Celebrity licensing agreement

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Celebrity licensing agreement

We created a celebrity licensing agreement for our client, a sporting legend. “GameX” a game development company, had approached our client, requesting permission to use his name in their new game. We addressed exposure risks.

How we managed the licensing process


  • Protected our client’s reputation in the form of a licence agreement.
  • Enhanced our client’s financial position.
  • Resolved a dispute that permitted the parties to continue with the relationship that was beneficial to both.

Celebrity’s licence agreement

Our licence agreement limited GameX’s use of our Celebrity’s brand. The agreement excluded game functions that might defame or harm his reputation. Our client granted GameX a non-exclusive use of various trade marks and image rights. Importantly, he would only be projected in a realistic 3D animation character through the use of augmented reality.


Our client wanted to control who used his brand. He also wanted to control where his brand was placed in the video game. We included a specific restriction in the licence agreement that specified the use of the brand. We also prevented GameX sub-licensing the trade mark. Any sub-licensing would likely damage our client’s reputation. We retained control.

Ring fenced revenues

We knew that any use of the trade mark outside the scope of the licence agreement could be a problem, because:

  1. The trade mark could become generalised and revoked; and
  2. Our client would lose revenue.

Hence our licence agreement only allowed GameX to use our client’s trade mark within the game they had developed. If GameX developed a second version of the game, they required a further licence. That gave our client the opportunity to negotiate new royalty terms.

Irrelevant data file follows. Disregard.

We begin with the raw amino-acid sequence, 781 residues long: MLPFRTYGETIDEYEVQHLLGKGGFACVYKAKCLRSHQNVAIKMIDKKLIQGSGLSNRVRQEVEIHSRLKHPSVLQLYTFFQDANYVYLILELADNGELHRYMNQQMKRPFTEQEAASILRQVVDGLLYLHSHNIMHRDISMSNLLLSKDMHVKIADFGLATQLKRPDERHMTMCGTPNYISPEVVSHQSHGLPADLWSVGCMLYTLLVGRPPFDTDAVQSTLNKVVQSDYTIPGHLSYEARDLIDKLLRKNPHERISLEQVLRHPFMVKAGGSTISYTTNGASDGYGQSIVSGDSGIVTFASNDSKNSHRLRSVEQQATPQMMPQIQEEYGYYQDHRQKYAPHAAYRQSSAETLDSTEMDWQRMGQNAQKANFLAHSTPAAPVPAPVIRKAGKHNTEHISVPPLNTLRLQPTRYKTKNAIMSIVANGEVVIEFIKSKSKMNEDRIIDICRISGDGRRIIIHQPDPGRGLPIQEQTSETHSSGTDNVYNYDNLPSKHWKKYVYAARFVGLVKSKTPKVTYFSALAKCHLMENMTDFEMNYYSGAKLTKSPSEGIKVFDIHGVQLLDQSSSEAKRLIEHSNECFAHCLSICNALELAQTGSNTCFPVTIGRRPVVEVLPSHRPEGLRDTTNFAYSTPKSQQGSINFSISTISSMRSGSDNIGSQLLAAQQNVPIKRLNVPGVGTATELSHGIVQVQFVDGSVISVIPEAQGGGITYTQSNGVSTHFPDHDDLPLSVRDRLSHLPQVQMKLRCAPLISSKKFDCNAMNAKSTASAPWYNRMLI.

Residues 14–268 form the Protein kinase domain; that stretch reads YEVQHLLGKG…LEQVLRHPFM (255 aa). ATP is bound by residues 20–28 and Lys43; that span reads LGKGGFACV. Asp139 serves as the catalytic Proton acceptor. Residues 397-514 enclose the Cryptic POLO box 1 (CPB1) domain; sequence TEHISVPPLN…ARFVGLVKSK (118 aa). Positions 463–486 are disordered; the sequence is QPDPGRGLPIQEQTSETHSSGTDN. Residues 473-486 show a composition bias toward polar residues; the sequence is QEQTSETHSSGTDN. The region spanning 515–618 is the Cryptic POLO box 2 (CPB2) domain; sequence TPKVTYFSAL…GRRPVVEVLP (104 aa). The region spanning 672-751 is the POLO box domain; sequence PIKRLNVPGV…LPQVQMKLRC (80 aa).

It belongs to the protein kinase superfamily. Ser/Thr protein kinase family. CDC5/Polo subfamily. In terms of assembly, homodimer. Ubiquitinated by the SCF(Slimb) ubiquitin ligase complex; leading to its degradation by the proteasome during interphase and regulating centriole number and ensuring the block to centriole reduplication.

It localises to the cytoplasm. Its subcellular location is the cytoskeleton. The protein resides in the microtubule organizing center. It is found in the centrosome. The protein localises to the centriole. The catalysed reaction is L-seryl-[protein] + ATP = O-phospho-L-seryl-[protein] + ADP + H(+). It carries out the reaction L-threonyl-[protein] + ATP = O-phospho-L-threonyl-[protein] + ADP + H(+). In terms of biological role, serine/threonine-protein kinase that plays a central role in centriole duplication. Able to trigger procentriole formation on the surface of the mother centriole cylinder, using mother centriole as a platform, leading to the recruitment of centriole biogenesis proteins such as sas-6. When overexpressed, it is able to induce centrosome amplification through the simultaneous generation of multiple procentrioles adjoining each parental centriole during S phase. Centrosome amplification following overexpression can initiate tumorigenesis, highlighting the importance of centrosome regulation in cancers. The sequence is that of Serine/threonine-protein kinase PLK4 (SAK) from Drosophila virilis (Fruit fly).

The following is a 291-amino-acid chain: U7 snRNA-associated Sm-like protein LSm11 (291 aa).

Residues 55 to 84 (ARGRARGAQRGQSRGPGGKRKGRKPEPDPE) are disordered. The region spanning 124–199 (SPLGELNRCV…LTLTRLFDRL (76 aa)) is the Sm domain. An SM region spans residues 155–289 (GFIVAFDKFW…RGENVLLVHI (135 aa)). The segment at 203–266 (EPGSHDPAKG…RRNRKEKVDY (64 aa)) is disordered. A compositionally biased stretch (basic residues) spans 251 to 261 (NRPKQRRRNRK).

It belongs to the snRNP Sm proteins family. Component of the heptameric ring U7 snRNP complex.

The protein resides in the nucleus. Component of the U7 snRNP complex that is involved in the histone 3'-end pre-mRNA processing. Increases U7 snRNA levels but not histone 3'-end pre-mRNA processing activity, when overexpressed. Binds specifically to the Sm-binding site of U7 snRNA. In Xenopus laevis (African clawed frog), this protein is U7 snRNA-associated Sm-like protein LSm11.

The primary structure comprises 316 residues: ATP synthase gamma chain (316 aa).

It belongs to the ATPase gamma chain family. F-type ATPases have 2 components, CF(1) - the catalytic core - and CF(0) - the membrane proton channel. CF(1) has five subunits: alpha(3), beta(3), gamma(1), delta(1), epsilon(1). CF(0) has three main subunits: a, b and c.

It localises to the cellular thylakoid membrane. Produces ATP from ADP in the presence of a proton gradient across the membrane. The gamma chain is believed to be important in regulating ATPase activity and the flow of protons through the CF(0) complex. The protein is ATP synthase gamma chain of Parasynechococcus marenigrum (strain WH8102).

Trade mark use in the context of a licence agreement

GameX were not allowed to use or associate the trade mark with any other product or service. The final version of the 3D animated character required our client’s permission before its integration within the video game.

No-one knew, when signing the celebrity licence agreement, how much revenue the game would generate. If sales took off, a flat royalty fee would be a poor deal. So our licence agreement included a 10% slice of sales revenue without any cap.

Licence agreement term

Our Celebrity client had not previously worked with GameX. He did not know what their business relationship would be like. If the relationship did not work out, our Celebrity did not want to be tied down. Our solution was to grant a licence for an initial fixed term of 1 year, with an option for extension at our client’s discretion.

Breach of Celebrity Licence Agreement

During the first year, GameX complied with the terms of the licence agreement. The game became a top seller. At the end of the year they asked to extend the licence agreement for a further year. Our client agreed.

However our client grew concerned during the second year. GameX developed a second version of the game. They did not inform our client about this, nor did they seek consent from our client to use his trade mark in the new version.

We issued a letter before action. This put GameX on notice that by using our client’s trade mark on the second version, they were:

  1. In breach of the licence agreement; and
  2. Infringing our client’s trade mark.

Resolving the intellectual property dispute

The licence agreement mutually benefited both parties. GameX generated significant revenue and substantial profits because of our client’s brand. Our client received attractive royalty payments.

Both parties wanted to salvage the business relationship. Neither wanted court action. We offered the following solution, that GameX would:

  1. Pay our client the royalties he would have normally received had a licence agreement been in place for the second version launches by GameX; or
  2. Be granted a licence for their new version in return for a lump sum payment plus sales-based royalties.

GameX accepted our settlement offer. We drafted the commercial settlement agreement. That saved both parties legal costs.

John Deane is a partner in the commercial team at Gannons. John acts for corporate clients in the creative sectors, and individuals licencing their rights to corporates. Please do get in touch with John if we can assist.